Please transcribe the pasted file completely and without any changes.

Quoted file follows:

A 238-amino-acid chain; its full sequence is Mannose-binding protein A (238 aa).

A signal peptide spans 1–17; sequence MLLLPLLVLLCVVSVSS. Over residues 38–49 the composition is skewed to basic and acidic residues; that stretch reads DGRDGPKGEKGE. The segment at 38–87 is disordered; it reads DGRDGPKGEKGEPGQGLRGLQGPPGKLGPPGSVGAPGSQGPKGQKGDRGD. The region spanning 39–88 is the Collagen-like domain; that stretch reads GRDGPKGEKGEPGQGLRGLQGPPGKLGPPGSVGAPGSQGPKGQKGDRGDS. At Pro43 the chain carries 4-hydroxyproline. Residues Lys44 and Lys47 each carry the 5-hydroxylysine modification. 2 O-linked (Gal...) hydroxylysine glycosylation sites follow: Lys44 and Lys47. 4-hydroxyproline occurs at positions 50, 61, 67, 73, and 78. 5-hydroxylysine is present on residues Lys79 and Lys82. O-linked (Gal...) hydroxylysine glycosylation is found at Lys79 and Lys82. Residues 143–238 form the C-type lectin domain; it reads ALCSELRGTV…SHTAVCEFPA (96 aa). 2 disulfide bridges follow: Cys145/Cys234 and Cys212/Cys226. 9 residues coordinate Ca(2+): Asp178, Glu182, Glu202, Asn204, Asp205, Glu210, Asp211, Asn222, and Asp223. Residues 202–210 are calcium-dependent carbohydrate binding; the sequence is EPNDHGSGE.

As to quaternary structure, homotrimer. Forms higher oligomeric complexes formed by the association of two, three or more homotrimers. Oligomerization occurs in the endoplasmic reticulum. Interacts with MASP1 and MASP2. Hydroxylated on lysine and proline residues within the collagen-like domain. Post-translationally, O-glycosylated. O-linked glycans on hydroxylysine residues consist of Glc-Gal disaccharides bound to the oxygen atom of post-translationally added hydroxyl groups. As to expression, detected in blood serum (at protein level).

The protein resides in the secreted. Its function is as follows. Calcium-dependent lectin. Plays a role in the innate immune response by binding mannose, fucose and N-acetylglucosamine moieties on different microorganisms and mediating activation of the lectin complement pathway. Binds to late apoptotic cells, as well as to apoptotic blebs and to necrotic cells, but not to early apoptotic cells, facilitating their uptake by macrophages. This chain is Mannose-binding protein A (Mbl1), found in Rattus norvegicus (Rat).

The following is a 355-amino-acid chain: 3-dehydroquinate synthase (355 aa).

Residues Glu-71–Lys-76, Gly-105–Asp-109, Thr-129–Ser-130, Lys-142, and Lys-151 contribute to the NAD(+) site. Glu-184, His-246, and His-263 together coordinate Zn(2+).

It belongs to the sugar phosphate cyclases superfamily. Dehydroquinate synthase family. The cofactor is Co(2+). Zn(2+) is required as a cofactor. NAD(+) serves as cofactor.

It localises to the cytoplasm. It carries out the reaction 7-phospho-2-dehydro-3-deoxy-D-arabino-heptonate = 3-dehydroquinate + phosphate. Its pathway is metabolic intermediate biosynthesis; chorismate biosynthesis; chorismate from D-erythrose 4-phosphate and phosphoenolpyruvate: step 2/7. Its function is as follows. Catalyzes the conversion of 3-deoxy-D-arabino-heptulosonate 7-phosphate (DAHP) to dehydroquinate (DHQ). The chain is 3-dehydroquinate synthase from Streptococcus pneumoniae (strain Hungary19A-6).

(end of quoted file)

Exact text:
A 238-amino-acid chain; its full sequence is Mannose-binding protein A (238 aa).

A signal peptide spans 1–17; sequence MLLLPLLVLLCVVSVSS. Over residues 38–49 the composition is skewed to basic and acidic residues; that stretch reads DGRDGPKGEKGE. The segment at 38–87 is disordered; it reads DGRDGPKGEKGEPGQGLRGLQGPPGKLGPPGSVGAPGSQGPKGQKGDRGD. The region spanning 39–88 is the Collagen-like domain; that stretch reads GRDGPKGEKGEPGQGLRGLQGPPGKLGPPGSVGAPGSQGPKGQKGDRGDS. At Pro43 the chain carries 4-hydroxyproline. Residues Lys44 and Lys47 each carry the 5-hydroxylysine modification. 2 O-linked (Gal...) hydroxylysine glycosylation sites follow: Lys44 and Lys47. 4-hydroxyproline occurs at positions 50, 61, 67, 73, and 78. 5-hydroxylysine is present on residues Lys79 and Lys82. O-linked (Gal...) hydroxylysine glycosylation is found at Lys79 and Lys82. Residues 143–238 form the C-type lectin domain; it reads ALCSELRGTV…SHTAVCEFPA (96 aa). 2 disulfide bridges follow: Cys145/Cys234 and Cys212/Cys226. 9 residues coordinate Ca(2+): Asp178, Glu182, Glu202, Asn204, Asp205, Glu210, Asp211, Asn222, and Asp223. Residues 202–210 are calcium-dependent carbohydrate binding; the sequence is EPNDHGSGE.

As to quaternary structure, homotrimer. Forms higher oligomeric complexes formed by the association of two, three or more homotrimers. Oligomerization occurs in the endoplasmic reticulum. Interacts with MASP1 and MASP2. Hydroxylated on lysine and proline residues within the collagen-like domain. Post-translationally, O-glycosylated. O-linked glycans on hydroxylysine residues consist of Glc-Gal disaccharides bound to the oxygen atom of post-translationally added hydroxyl groups. As to expression, detected in blood serum (at protein level).

The protein resides in the secreted. Its function is as follows. Calcium-dependent lectin. Plays a role in the innate immune response by binding mannose, fucose and N-acetylglucosamine moieties on different microorganisms and mediating activation of the lectin complement pathway. Binds to late apoptotic cells, as well as to apoptotic blebs and to necrotic cells, but not to early apoptotic cells, facilitating their uptake by macrophages. This chain is Mannose-binding protein A (Mbl1), found in Rattus norvegicus (Rat).

The following is a 355-amino-acid chain: 3-dehydroquinate synthase (355 aa).

Residues Glu-71–Lys-76, Gly-105–Asp-109, Thr-129–Ser-130, Lys-142, and Lys-151 contribute to the NAD(+) site. Glu-184, His-246, and His-263 together coordinate Zn(2+).

It belongs to the sugar phosphate cyclases superfamily. Dehydroquinate synthase family. The cofactor is Co(2+). Zn(2+) is required as a cofactor. NAD(+) serves as cofactor.

It localises to the cytoplasm. It carries out the reaction 7-phospho-2-dehydro-3-deoxy-D-arabino-heptonate = 3-dehydroquinate + phosphate. Its pathway is metabolic intermediate biosynthesis; chorismate biosynthesis; chorismate from D-erythrose 4-phosphate and phosphoenolpyruvate: step 2/7. Its function is as follows. Catalyzes the conversion of 3-deoxy-D-arabino-heptulosonate 7-phosphate (DAHP) to dehydroquinate (DHQ). The chain is 3-dehydroquinate synthase from Streptococcus pneumoniae (strain Hungary19A-6).